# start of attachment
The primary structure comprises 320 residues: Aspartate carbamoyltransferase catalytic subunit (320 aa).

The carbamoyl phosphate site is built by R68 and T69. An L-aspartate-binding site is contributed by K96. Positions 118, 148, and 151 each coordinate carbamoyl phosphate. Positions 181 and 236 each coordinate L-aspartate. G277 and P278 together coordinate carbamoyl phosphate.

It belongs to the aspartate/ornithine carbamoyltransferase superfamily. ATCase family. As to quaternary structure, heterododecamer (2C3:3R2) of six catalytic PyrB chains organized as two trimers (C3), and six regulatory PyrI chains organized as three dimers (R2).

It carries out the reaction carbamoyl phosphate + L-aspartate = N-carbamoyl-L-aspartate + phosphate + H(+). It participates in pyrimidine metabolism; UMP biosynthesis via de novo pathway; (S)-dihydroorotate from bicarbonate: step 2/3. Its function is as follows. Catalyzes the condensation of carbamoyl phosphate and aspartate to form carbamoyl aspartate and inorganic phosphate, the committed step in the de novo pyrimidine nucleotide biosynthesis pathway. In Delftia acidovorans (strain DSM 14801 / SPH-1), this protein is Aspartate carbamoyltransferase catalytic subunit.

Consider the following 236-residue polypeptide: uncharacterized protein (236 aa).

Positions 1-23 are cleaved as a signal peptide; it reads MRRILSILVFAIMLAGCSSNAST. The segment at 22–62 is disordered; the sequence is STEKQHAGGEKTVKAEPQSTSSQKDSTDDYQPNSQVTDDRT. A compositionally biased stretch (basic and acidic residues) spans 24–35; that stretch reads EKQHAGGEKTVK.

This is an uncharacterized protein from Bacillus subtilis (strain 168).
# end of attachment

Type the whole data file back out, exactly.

The primary structure comprises 320 residues: Aspartate carbamoyltransferase catalytic subunit (320 aa).

The carbamoyl phosphate site is built by R68 and T69. An L-aspartate-binding site is contributed by K96. Positions 118, 148, and 151 each coordinate carbamoyl phosphate. Positions 181 and 236 each coordinate L-aspartate. G277 and P278 together coordinate carbamoyl phosphate.

It belongs to the aspartate/ornithine carbamoyltransferase superfamily. ATCase family. As to quaternary structure, heterododecamer (2C3:3R2) of six catalytic PyrB chains organized as two trimers (C3), and six regulatory PyrI chains organized as three dimers (R2).

It carries out the reaction carbamoyl phosphate + L-aspartate = N-carbamoyl-L-aspartate + phosphate + H(+). It participates in pyrimidine metabolism; UMP biosynthesis via de novo pathway; (S)-dihydroorotate from bicarbonate: step 2/3. Its function is as follows. Catalyzes the condensation of carbamoyl phosphate and aspartate to form carbamoyl aspartate and inorganic phosphate, the committed step in the de novo pyrimidine nucleotide biosynthesis pathway. In Delftia acidovorans (strain DSM 14801 / SPH-1), this protein is Aspartate carbamoyltransferase catalytic subunit.

Consider the following 236-residue polypeptide: uncharacterized protein (236 aa).

Positions 1-23 are cleaved as a signal peptide; it reads MRRILSILVFAIMLAGCSSNAST. The segment at 22–62 is disordered; the sequence is STEKQHAGGEKTVKAEPQSTSSQKDSTDDYQPNSQVTDDRT. A compositionally biased stretch (basic and acidic residues) spans 24–35; that stretch reads EKQHAGGEKTVK.

This is an uncharacterized protein from Bacillus subtilis (strain 168).